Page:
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Your money or your life?: public support for government health initiatives during the COVID 19 pandemic in Australia

Citation

Tranter, B, Your money or your life?: public support for government health initiatives during the COVID 19 pandemic in Australia, Australian Journal of Social Issues, 57, (3) ISSN 0157-6321 (2022) [Refereed Article]

Copyright Statement

© 2022 Australian Social Policy Association.

DOI: doi:10.1002/ajs4.220

Abstract

While many Australians agree with the need for COVID-19 restrictions and lockdowns, a vocal minority of citizens loudly voice opposition to government re-strictions, characterised as impositions on ‘free speech’ and impacting the Australian economy. National data from the 2020/21 Australian Survey of Social and Attitudes and Tasmanian survey data enable an examination of those who support or oppose health initiatives aimed at minimising the impact of the pandemic. The majority of Australians believed government im-posed restrictions were ‘about right’, although women were more likely than men to be concerned about the health implications of COVID-19. Tasmanian data show that controlling for social background, those who prioritise the economy are less likely than those concerned about the health implications of COVID-19 to wear masks in public, less likely to be tested in case they have to self-isolate, less likely to check in, and less likely to be vaccinated. Alternatively, higher trust in university research, and trust in scientists as a source of information about COVID-19 was positively associated with attitudes and behaviour designed to reduce the transmission of COVID-19.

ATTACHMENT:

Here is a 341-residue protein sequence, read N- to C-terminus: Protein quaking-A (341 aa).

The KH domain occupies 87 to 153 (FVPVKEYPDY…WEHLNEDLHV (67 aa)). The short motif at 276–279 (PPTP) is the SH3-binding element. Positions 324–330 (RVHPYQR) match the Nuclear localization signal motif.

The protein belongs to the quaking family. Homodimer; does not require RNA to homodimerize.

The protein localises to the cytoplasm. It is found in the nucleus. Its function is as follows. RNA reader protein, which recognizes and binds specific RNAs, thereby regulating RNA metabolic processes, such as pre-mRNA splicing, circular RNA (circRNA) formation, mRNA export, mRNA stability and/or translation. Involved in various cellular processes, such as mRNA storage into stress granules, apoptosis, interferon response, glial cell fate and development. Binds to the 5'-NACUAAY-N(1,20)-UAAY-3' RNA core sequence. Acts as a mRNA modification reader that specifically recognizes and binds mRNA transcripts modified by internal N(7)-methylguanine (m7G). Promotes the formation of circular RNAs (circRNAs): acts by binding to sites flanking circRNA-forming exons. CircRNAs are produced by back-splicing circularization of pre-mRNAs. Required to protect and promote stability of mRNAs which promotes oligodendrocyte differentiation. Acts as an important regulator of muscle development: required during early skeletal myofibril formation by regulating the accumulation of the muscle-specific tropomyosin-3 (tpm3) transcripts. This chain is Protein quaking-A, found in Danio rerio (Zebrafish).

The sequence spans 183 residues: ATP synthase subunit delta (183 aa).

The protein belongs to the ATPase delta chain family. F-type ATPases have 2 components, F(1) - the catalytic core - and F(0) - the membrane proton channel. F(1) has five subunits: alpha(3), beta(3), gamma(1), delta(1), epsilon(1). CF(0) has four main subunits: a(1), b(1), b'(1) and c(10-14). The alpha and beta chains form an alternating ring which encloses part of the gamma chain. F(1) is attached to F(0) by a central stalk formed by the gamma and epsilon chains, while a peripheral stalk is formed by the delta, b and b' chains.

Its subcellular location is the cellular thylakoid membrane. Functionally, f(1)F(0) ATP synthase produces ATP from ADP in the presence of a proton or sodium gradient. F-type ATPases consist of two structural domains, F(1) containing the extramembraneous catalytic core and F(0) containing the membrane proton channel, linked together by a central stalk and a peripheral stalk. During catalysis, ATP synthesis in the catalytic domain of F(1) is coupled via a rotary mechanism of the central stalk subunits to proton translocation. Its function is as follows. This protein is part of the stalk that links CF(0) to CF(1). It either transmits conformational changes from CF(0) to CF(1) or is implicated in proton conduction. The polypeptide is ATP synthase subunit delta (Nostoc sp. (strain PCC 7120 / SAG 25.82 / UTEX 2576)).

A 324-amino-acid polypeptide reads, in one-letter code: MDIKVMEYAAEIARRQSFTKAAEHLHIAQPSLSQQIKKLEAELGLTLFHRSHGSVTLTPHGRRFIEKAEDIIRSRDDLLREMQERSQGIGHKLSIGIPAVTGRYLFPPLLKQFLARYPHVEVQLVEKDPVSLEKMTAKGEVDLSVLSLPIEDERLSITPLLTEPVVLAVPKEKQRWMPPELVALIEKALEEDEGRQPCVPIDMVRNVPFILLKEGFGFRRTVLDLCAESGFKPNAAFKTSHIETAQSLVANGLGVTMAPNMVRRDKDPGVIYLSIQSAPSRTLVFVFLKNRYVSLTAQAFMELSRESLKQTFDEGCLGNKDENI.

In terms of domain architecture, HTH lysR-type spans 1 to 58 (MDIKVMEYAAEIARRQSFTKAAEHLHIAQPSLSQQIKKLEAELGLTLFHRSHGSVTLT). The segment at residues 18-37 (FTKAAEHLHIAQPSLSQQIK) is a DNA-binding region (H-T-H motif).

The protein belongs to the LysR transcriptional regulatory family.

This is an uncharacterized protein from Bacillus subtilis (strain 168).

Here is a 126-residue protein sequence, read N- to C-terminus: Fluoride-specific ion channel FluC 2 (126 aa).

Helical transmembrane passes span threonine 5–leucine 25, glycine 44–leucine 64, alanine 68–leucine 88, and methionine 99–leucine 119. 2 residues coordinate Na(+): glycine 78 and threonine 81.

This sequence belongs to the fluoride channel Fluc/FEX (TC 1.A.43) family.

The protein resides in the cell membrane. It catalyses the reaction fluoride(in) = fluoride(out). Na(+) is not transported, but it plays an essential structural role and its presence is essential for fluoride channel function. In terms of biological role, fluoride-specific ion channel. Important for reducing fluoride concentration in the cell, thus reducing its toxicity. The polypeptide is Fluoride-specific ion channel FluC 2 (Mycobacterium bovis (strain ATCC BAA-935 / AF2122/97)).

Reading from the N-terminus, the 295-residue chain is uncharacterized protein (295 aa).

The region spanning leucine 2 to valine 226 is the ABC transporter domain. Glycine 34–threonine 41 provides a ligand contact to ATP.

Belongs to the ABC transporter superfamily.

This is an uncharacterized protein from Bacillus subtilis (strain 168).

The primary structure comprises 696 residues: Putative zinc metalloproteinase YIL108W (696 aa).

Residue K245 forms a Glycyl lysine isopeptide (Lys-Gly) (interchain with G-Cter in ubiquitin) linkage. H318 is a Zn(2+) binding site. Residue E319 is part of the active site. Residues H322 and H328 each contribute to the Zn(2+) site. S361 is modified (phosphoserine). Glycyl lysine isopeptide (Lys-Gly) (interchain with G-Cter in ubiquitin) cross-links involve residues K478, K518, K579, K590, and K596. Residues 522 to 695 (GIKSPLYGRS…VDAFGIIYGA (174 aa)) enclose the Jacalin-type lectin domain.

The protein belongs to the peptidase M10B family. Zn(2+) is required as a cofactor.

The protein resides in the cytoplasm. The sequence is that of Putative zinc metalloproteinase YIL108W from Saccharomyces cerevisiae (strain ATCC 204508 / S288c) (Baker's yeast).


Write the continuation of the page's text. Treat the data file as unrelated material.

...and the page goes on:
Item Details

Item Type:Refereed Article
Keywords:COVID-19 , Australia, health, economy
Research Division:Human Society
Research Group:Sociology
Research Field:Sociology of health
Objective Division:Health
Objective Group:Evaluation of health and support services
Objective Field:Social structure and health
UTAS Author:Tranter, B (Professor Bruce Tranter)
ID Code:149999
Year Published:2022
Web of Science® Times Cited:1
Deposited By:Office of the School of Social Sciences
Deposited On:2022-05-09
Last Modified:2022-11-23
Downloads:0

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